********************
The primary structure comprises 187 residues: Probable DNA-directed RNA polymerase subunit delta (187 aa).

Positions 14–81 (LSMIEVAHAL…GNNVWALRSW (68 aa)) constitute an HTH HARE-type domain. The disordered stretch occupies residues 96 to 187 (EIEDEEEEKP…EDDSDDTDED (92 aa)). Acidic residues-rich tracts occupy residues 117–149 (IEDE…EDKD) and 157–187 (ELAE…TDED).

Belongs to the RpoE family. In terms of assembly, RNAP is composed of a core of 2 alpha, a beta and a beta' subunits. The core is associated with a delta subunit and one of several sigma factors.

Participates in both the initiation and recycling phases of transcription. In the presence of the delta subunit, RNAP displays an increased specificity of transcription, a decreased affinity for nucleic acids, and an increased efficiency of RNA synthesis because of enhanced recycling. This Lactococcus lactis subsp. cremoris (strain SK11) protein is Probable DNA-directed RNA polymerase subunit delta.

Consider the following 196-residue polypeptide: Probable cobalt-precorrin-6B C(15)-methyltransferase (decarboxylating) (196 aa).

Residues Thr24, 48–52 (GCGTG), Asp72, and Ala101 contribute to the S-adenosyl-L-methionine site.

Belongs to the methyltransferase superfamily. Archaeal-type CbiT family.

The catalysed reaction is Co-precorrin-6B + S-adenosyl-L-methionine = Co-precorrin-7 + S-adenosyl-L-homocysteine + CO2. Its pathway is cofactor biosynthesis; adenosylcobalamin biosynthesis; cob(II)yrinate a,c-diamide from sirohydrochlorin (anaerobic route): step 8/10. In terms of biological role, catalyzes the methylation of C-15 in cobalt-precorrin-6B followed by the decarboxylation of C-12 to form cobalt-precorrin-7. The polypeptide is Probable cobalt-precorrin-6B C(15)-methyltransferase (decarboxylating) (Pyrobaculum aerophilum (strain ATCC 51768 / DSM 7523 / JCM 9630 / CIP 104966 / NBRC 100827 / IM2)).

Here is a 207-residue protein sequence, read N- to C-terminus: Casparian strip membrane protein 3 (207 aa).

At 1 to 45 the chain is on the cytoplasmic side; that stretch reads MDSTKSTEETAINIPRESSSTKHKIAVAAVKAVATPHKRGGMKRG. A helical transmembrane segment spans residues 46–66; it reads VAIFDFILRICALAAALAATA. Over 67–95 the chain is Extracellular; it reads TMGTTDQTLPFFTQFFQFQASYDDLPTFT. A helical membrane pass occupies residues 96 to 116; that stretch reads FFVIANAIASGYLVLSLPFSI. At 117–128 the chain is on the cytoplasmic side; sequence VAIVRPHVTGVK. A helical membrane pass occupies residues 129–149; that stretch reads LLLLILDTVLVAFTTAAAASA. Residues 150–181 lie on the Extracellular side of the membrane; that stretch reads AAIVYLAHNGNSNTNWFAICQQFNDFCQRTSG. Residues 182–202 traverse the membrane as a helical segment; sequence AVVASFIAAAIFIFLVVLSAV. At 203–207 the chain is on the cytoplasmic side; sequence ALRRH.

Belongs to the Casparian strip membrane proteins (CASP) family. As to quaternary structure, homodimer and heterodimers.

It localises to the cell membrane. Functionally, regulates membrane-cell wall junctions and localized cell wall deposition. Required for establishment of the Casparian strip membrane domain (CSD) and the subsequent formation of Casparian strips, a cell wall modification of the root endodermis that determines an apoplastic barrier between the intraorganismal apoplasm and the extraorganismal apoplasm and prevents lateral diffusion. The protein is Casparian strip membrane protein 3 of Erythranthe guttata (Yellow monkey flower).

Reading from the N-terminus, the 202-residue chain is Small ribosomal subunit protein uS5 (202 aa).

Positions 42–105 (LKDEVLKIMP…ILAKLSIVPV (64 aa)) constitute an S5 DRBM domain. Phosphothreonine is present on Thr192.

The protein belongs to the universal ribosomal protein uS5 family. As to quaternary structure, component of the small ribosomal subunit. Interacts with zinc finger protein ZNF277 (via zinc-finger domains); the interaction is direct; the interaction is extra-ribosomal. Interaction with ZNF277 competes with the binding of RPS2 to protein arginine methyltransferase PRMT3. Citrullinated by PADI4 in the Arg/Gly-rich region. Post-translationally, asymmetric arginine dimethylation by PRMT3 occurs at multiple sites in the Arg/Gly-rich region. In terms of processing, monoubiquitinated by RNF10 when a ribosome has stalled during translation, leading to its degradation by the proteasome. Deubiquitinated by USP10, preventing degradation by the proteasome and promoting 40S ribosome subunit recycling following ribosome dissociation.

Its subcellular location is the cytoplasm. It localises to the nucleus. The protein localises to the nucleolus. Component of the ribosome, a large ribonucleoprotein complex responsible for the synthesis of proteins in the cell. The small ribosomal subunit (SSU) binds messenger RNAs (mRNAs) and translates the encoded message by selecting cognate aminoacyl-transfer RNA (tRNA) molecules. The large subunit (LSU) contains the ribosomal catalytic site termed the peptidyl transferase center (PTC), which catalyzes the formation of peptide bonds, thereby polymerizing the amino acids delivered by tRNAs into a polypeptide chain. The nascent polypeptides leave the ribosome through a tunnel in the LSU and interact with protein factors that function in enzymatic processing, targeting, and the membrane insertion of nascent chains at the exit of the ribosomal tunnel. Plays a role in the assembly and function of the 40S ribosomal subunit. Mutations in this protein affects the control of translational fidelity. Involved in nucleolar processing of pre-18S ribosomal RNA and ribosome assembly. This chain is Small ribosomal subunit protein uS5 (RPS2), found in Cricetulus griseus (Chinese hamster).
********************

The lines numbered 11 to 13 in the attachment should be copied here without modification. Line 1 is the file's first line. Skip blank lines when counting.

Belongs to the Casparian strip membrane proteins (CASP) family. As to quaternary structure, homodimer and heterodimers.

It localises to the cell membrane. Functionally, regulates membrane-cell wall junctions and localized cell wall deposition. Required for establishment of the Casparian strip membrane domain (CSD) and the subsequent formation of Casparian strips, a cell wall modification of the root endodermis that determines an apoplastic barrier between the intraorganismal apoplasm and the extraorganismal apoplasm and prevents lateral diffusion. The protein is Casparian strip membrane protein 3 of Erythranthe guttata (Yellow monkey flower).

Reading from the N-terminus, the 202-residue chain is Small ribosomal subunit protein uS5 (202 aa).